Background: Thyroid disorders are one of the most common endocrine disorders in pregnancy. Thyroid disorders are known to be associated with abnormal maternal and fetal outcomes and are often overlooked in pregnant women because of nonspecific symptoms and hypermetabolic state of pregnancy.
Objective: To determine the prevalence of thyroid dysfunction and study its implications in pregnancy in a tertiary-care hospital.
Materials and Methods: Four hundred pregnant women in the first trimester from November 2013 to October 2014 were recruited for the study. Serum thyroid-stimulating hormone (TSH) test was done, apart from the routine blood sample investigations as per FOGSI-ICOG Good Clinical Practise Recommendations. Free T4, free T3, and thyroid peroxidase antibody tests were done in patients with a deranged TSH value. Patients were followed up till delivery, and obstetrical complications arising out of thyroid dysfunction were noted and managed.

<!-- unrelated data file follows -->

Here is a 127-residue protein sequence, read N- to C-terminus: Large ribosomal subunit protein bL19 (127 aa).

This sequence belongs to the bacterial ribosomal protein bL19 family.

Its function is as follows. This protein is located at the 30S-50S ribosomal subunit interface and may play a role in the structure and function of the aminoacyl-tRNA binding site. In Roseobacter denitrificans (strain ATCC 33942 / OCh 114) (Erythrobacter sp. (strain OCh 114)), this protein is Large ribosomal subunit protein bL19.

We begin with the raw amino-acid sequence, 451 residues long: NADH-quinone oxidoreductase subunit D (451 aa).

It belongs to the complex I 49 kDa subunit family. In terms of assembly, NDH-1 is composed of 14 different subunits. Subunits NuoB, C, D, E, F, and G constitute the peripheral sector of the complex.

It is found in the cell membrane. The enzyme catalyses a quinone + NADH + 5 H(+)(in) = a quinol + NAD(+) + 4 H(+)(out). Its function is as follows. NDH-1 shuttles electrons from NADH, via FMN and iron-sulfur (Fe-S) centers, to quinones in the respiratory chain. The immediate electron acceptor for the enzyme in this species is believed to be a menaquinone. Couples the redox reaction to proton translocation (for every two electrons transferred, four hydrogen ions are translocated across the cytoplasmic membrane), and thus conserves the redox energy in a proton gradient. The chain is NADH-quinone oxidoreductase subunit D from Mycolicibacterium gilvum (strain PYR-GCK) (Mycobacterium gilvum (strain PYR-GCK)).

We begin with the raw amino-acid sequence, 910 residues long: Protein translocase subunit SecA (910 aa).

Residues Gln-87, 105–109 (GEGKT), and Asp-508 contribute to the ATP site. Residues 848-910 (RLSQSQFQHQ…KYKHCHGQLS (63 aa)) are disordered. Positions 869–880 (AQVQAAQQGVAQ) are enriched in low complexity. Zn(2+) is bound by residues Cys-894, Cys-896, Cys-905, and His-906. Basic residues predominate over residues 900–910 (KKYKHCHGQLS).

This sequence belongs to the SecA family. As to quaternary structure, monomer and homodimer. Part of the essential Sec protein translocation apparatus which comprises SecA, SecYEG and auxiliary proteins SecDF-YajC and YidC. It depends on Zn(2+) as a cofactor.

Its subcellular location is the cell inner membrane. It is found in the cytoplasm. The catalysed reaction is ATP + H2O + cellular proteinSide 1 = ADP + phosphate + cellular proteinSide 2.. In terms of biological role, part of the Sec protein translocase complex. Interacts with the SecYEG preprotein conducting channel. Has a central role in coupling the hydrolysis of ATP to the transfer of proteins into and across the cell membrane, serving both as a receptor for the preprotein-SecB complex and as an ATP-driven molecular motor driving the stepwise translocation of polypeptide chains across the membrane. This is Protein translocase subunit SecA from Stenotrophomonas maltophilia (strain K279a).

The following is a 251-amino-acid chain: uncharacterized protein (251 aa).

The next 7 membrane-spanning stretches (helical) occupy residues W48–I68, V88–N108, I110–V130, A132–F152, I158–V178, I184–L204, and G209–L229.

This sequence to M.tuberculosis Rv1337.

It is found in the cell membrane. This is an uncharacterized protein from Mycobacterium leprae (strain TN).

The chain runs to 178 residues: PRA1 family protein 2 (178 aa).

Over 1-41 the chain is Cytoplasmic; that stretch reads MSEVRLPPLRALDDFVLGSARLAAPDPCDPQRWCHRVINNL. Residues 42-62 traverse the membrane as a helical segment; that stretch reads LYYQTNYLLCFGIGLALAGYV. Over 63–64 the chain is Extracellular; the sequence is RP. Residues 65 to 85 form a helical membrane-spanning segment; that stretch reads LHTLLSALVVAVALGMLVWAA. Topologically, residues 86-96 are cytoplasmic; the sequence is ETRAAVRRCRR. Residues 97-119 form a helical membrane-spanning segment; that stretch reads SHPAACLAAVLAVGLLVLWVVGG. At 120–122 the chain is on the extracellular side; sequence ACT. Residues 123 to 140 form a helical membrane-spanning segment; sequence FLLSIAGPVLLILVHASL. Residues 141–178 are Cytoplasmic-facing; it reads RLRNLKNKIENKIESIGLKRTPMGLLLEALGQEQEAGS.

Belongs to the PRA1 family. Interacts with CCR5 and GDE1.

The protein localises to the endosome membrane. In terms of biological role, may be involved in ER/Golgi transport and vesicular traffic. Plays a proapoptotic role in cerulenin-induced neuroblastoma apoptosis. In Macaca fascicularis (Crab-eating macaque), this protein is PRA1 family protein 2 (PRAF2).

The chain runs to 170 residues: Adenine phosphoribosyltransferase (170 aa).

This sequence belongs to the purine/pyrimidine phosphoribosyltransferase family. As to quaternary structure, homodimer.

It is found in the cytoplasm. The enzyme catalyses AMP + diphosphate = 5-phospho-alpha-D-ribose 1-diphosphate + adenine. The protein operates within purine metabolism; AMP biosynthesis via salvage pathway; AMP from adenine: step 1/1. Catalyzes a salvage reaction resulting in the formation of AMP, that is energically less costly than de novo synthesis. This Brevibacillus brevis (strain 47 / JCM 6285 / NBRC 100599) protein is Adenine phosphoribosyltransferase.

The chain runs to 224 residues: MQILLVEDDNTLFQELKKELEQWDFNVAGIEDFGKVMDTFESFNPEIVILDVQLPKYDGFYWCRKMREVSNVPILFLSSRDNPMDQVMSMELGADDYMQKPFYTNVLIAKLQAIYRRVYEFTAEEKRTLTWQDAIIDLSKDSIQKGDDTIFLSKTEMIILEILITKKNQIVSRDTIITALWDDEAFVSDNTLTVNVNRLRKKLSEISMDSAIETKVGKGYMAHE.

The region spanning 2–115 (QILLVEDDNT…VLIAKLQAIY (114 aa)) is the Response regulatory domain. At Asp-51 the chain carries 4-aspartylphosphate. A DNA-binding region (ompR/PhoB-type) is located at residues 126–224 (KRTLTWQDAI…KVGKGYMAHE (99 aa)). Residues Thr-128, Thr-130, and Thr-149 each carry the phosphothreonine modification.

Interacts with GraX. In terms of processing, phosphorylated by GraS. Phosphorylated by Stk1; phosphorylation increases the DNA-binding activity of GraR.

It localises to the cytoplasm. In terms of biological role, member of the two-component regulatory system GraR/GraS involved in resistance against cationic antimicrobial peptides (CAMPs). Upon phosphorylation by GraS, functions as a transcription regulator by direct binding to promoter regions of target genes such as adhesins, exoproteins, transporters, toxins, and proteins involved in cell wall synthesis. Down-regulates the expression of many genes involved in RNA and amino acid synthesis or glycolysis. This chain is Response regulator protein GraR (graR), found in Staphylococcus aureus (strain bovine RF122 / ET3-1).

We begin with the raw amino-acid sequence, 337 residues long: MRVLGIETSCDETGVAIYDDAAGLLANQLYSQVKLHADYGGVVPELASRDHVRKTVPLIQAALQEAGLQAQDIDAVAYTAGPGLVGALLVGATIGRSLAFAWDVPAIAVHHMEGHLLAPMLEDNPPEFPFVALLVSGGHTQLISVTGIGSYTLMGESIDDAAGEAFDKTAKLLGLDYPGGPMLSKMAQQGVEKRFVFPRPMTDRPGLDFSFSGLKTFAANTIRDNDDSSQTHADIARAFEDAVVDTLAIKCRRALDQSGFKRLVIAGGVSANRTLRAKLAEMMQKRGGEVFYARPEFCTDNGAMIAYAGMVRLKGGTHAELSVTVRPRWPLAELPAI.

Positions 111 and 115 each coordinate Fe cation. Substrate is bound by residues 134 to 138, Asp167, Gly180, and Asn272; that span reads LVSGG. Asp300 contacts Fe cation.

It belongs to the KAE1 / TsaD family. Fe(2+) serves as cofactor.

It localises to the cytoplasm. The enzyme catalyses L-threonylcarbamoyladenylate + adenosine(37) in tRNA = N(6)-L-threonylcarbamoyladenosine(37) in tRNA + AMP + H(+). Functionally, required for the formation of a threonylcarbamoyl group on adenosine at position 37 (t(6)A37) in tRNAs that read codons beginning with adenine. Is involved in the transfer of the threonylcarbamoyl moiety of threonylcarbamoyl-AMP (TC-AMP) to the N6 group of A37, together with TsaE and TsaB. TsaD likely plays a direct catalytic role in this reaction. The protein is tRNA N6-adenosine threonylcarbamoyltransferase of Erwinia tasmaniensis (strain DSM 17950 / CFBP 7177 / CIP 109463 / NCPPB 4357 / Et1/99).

Result: The prevalence of hypothyroidism was 7.5% and hyperthyroidism 0.75%. When compared with patients with euthyroidism, preeclampsia and intrauterine growth restriction were the most significant complications observed in patients with hypothyroidism, with the incidence of 33.3% versus 7.3% and 16.6% versus 5.7%, respectively. Incidence of cesarean section was documented to be high in hypothyroidism (39.28% vs. 23.3%), and 36.36% of those were performed to avoid fetal distress.
Conclusion: Prevalence of hypothyroidism was found to be high in our study and was associated with adverse pregnancy outcomes; hence, antenatal thyroid screening should be judiciously offered. Routine testing with serum TSH is a sufficient and cost-effective screening tool.
Thyroid dysfunction, miscarriage, anemia, preeclampsia, preterm labor, intrauterine growth retardation